From the perspective of rent, a fixed cost, this cannabis company would be profitable.
What are variable costs?
The other type of cost is a variable cost, which these costs are not fixed, they vary depending upon production. Some examples of variable costs for a cannabis company would be: labor, packaging, electricity for the grow lights, water, nutrients, shipping costs, etc.
In the above example, the costs for producing one product may be minimal. But, when spread out over just one product, this would represent a very large percentage of cost relative to the revenue generated by just one product.
If the same cannabis company were to begin processing larger and larger quantities, costs would be spread out over more and more product. The electricity for one grow light may power enough to work for 10 cannabis plants. But, if the company is only producing one plant, this would not be a method of maximizing the potential of that input variable.
It is for this reason that a company will achieve far greater margins relative to revenue with economies of scale by scaling up production to much bigger levels.
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What is not found in the Cost of Goods
Certain costs are not associated with the cost of goods. Revenue can be thought of as being derived from these sections:
- Core-Business Revenue
- Non-Core Revenue
- Non-Core Income
Costs directly attributed to operating costs would be a core-business expense. But, operating costs are not directly attributed to the cost of goods. Instead, operating costs are those costs involved in running the cannabis business & sales of the cannabis business, but not producing the products.
In the financial statements, you will find three core-business costs in operating costs:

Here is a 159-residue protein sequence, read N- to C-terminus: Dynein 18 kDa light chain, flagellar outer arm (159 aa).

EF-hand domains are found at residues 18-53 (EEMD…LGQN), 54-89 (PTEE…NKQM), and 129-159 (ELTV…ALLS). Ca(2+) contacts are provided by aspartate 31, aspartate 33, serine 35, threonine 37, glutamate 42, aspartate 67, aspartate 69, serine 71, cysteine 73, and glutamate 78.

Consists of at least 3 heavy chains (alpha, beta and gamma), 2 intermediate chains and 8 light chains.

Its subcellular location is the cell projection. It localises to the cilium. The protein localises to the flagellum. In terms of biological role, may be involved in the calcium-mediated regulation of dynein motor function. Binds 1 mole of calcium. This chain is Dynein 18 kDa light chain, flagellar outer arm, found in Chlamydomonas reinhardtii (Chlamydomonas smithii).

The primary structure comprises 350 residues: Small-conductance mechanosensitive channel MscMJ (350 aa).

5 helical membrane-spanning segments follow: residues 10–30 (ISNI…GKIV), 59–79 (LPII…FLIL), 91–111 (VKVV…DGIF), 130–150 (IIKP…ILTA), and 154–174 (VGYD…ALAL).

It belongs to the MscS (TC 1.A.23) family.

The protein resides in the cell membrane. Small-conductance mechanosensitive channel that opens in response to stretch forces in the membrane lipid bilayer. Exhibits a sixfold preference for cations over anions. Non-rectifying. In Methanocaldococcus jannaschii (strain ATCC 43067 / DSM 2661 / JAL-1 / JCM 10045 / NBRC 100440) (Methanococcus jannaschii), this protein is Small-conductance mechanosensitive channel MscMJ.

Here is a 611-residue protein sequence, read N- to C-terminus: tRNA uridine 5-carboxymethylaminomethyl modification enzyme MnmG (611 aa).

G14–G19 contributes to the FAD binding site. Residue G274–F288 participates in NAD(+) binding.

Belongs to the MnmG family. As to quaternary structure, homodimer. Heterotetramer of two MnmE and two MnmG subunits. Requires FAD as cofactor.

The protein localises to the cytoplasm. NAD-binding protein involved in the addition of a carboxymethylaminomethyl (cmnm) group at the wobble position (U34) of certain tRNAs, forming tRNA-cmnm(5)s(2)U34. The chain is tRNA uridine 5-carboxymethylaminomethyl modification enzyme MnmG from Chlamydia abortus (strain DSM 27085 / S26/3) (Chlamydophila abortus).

- Sales, General, & Administrative (SG&A)
- Depreciation & Amortization
- Research & Development
Another cost not associated with producing products would be financing costs. Financing costs are typically stated in the financial statements under “Continuing Costs & Profits” and, they are the final costs listed.
Continuing costs are usually costs are also costs associated with non-core business costs, unusual costs, and costs tied to stock options, warrants, and other costs outside of usual business functions.
Accounting Standards & COGS
The value of COGS may differ based on the methodology of accounting practice used by any particular company.
This is important as some cannabis stocks switch toward Generally Accepted Accounting Practices (GAAP) away from IFRS accounting. Most US firms, publicly traded on US exchanges use GAAP. However, and especially in some cannabis stocks, GAAP is not necessarily the norm.
Examples of Cost of Goods (COGS)
In the below examples, you can see the financial statements for InterCure Limited, an international cannabis company:
InterCure INCR Stock Financial Data
In the above example, for December 2021, InterCure Limited printed $25.7M in total revenue, with Cost of Goods (COGS) of $13.9M. This left InterCure with gross profits of $11.8M which is 45.9% gross margins.
Understanding top-line revenue, cost of goods, gross profits, and gross margins are an essential step in understanding how to read financial statements.